I meant what I said about Thais. They're easy to rub up the wrong way, but if you
handle them right, they're genuinely nice people. Take taxi drivers, for instance. The
first time I came to Bangkok, I was always getting into arguments with them. They'd
either get lost or not want to take me or they'd refuse to use the meter. Now I can
speak a little Thai and I understand them a bit more. For one thing, Bangkok's huge,
with twice as many people as London, and for another, the road naming and
numbering system is crazy. Roads meander all over the place and at times the
numbering of houses seems almost random. It's not like England where the houses on
one side are consecutive odd numbers with the even numbers on the other side. In
Bangkok the numbers relate to the plot of land, so unless you know exactly where
you're going, it's dead easy to get lost. And maps aren't part of Thai culture, either.
Most people haven't a clue how to relate a map to their surroundings. You never see
Thais using them. Now I almost never get into confrontations with taxi drivers
because I know how to handle them.
Take last week for example. My car was in for a service so I was using taxis to get
around. I was on the outskirts of the city and it was close to rush hour and the first
four cabs I stopped just didn't want to go to Sukhumvit. I knew why: at rush hour it
can lock up solid. Anyway, I got into the fifth taxi that stopped and told him in
English where I wanted to go. Then I sat looking out of the window, ignoring his
protests. Okay, so eventually he starts driving. Half an hour later, the car judders to a
halt. He starts up again, we drive a few hundred feet, and we shudder and stop again.
"Car no good," he says.
I lean forward and watch as he starts the car again. The engine stalls. Why?
Because the bugger's slipping his foot off the clutch, that's why. I don't say anything,
because Thais hate criticism. Loss of face and all that. He gets out of the car,
muttering to himself, and lifts up the bonnet. Stands looking at the engine and shaking
his head. I tell you, this guy was the Robert De Niro of taxi drivers. Oscar material.
He fumbles with the battery leads, mutters again, then slams the bonnet shut. He
opens the passenger door for me. "Car no good," he says, sincerity dripping from
every pore. "I get new taxi for you. Sorry."
So I get out of the taxi and he walks to the back and starts trying to flag down
another cab. Now, I know full well what's going on here. He plans to get a taxi to
stop, then he'll tell the driver to keep me talking while he drives off. Then taxi driver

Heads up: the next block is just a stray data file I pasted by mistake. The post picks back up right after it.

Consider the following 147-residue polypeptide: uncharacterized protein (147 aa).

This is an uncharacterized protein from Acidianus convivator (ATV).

number two will refuse to take me, and he'll drive off as well, leaving me stranded. I
know this is what he intends to do, but I don't argue with him because I know that's
not going to get me anywhere. I just smile and nod, and then when he's not looking I
climb into the driver's seat. The silly sod had left the keys in the ignition. I start up the
car, put it in gear and drive off.
This is where I played it just right. If I'd made off with the car he'd have got
together with some other taxi drivers, beaten the shit out of me and then handed me
over to the cops. So I drive off real slowly, just above walking pace, watching him in
the mirror. He sees what I'm doing and comes haring after me, waving his arms and
shouting. I let him run for a hundred yards or so, then I pull up and wind down the
window. I smile. A big, big smile, Thai style. I give him a thumbs up. "Car okay," I
say. "I car doctor. I fix."
He looks at me. He smiles. He knows that I know. I know that he knows that I
know. But I don't confront him with it, I don't rub his face in it. "Car okay?" he says.
"Oh yes. No problem now. I fix."
I get out of the driver's seat, and move into the back. He gets into the driver's seat,
puts the car in gear and drives off. He smiles. "Okay now," he says, nodding
We drive all the way in without any more hassles. Now, the guy was right, of
course: we hit traffic and it took us more than hour to cover three miles. And when he
did finally drop me off, I gave him a huge tip. He smiled. I smiled. Face was saved on
both sides. A situation that could have turned really nasty became an object lesson in
how to get what you want in the Land of Smiles.
Anyway, I liked Pete. He was a pleasant change from the expatriates you normally
run into in Bangkok. Face it, most of the guys who choose to come to Thailand are
thinking with their dicks, not their heads. It's different if they're sent here, then they